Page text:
Balance of Power and Norm Hierarchy: Franco-British Diplomacy after the Peace of Utrecht offers a detailed study of French and British diplomacy in the age of ‘Walpole and Fleury’. After Louis XIV’s decease, European international relations were dominated by the collaboration between James Stanhope and Guillaume Dubois. Their alliance focused on the amendment and enlargement of the peace treaties of Utrecht, Rastatt and Baden. In-depth analysis of vast archival material uncovers the practical legal arguments used between Hampton Court and Versailles. ‘Balance of Power’ or ‘Tranquillity of Europe’ were in fact metaphors for the predominance of treaty law even over the most fundamental municipal norms. An implacable logic of norm hierarchy allowed to consolidate peace in Europe.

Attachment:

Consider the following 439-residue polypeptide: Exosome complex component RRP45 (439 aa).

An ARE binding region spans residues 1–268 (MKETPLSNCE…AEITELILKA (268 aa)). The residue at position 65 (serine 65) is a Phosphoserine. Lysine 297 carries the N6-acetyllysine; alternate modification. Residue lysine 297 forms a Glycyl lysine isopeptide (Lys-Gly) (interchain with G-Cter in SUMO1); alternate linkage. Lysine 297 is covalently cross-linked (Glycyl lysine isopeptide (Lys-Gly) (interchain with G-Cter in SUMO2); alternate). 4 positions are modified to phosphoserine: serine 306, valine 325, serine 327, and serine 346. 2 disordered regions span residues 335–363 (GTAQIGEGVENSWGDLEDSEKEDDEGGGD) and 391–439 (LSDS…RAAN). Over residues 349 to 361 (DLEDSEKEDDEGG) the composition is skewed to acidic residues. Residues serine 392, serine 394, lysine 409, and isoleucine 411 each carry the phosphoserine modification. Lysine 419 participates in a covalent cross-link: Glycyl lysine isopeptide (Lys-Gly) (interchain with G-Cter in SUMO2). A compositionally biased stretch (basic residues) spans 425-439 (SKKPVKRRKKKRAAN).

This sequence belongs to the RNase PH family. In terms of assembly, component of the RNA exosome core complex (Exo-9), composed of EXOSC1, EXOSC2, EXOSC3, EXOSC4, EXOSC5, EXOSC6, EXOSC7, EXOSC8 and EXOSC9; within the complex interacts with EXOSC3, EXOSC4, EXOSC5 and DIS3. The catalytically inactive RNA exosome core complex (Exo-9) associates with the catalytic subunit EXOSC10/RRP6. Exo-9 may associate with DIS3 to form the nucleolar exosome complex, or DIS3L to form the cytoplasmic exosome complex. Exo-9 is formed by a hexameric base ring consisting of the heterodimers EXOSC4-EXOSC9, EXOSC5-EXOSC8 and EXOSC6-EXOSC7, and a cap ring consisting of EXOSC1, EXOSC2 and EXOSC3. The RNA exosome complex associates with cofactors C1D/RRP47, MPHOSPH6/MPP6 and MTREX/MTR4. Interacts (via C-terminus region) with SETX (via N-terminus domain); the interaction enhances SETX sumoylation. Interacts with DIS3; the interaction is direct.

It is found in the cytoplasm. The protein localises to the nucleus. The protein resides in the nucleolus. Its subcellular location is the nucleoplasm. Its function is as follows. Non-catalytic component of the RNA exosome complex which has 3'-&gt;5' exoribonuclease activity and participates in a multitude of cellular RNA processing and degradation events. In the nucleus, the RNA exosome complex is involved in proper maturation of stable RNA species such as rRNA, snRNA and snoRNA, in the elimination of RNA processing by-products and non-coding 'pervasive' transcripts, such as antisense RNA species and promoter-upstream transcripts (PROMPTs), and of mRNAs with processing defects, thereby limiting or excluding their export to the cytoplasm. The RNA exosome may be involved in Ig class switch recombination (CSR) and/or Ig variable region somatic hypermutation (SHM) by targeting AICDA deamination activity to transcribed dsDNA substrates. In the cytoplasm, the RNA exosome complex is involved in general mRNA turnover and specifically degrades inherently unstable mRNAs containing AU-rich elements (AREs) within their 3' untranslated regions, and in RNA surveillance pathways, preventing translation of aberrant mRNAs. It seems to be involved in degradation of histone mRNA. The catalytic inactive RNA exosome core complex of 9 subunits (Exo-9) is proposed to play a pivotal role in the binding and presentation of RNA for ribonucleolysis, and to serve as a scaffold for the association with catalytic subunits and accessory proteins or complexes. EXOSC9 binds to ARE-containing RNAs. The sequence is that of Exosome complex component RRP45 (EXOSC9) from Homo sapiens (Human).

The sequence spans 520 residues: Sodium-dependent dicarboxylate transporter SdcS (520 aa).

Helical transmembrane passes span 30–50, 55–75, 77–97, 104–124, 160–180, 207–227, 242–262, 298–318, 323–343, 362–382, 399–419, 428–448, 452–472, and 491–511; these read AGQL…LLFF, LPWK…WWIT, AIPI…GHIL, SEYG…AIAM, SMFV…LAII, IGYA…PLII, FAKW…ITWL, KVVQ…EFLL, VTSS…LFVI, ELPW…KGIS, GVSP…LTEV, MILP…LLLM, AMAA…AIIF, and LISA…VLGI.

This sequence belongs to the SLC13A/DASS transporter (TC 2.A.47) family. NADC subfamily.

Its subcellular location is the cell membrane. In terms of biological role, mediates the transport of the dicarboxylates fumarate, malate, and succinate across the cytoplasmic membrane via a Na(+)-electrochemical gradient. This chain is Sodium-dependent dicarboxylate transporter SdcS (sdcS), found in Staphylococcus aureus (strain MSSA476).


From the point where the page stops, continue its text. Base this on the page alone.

Dr. Frederik Dhondt (1984) studied law (Ghent University), history (Ghent/Paris-Sorbonne) and international relations (Sciences Po Paris) and was a visiting researcher in Frankfurt, Heidelberg and Geneva. He currently is a Postdoctoral Research Fellow of the Research Foundation Flanders (Ghent University).
"An impressive amount of work has gone into this study, and it is to be welcomed that this period is singled out as being more distinctive than has often been assumed...Dhondt proposes an important and original way to evaluate a wealth of diplomatic and legal documents."
-Peter Schröder, University College London
All interested in European legal history and/or the history of public international law, diplomacy, French or British history, Ancien Régime European international relations, 18th century history.